The effect of different UV and calcium provisioning on health and fitness traits of red-eyed tree frogs (Agalychnis callidryas)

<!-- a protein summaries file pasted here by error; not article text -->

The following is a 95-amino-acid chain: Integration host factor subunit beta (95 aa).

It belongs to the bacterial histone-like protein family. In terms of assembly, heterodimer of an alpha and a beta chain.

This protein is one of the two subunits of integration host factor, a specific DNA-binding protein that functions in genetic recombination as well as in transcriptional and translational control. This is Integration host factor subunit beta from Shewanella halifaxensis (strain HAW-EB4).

In response to global amphibian declines and extinctions, the IUCN has recommended the establishment of ex situ conservation breeding programmes. However, there are a limited number of studies that scientifically assess amphibian husbandry practices, even at a basic level of nutrition and lighting. One component of captive husbandry that is becoming increasingly discussed is the provision of ultraviolet radiation (UVR), which is required for the synthesis of vitamin D3, and subsequent assimilation of calcium and phosphorous from the diet. Here we use two methods of UV provision (‘background UV’ and ‘background UV with UV boost’) and two calcium gut loading diets (5% and 10%), to assess the effects on a range of fitness measures of the red-eyed tree frog (Agalychnis callidryas). We find no effects of either UV treatment or calcium diet on growth, body condition, or cutaneous bacterial communities of frogs. Subsequent to the UV boost, frogs experienced a significant increase in fungal load on their skin. Females in the background UV treatment had a higher average number of clutches and eggs, whereas females in the background UV with UV boost had a higher average clutch size. Provision of the UV boost was not demonstrated to provide any real advantages for A. callidryas in terms of growth or breeding success. In addition, there were no benefits of a 10% calcium diet over a 5% calcium diet (in conjunction with regular dusting). Further studies investigating the UV requirements of other amphibian species and ecotypes are required, particularly in conjunction with naturalistic cricket gut-loading diets.
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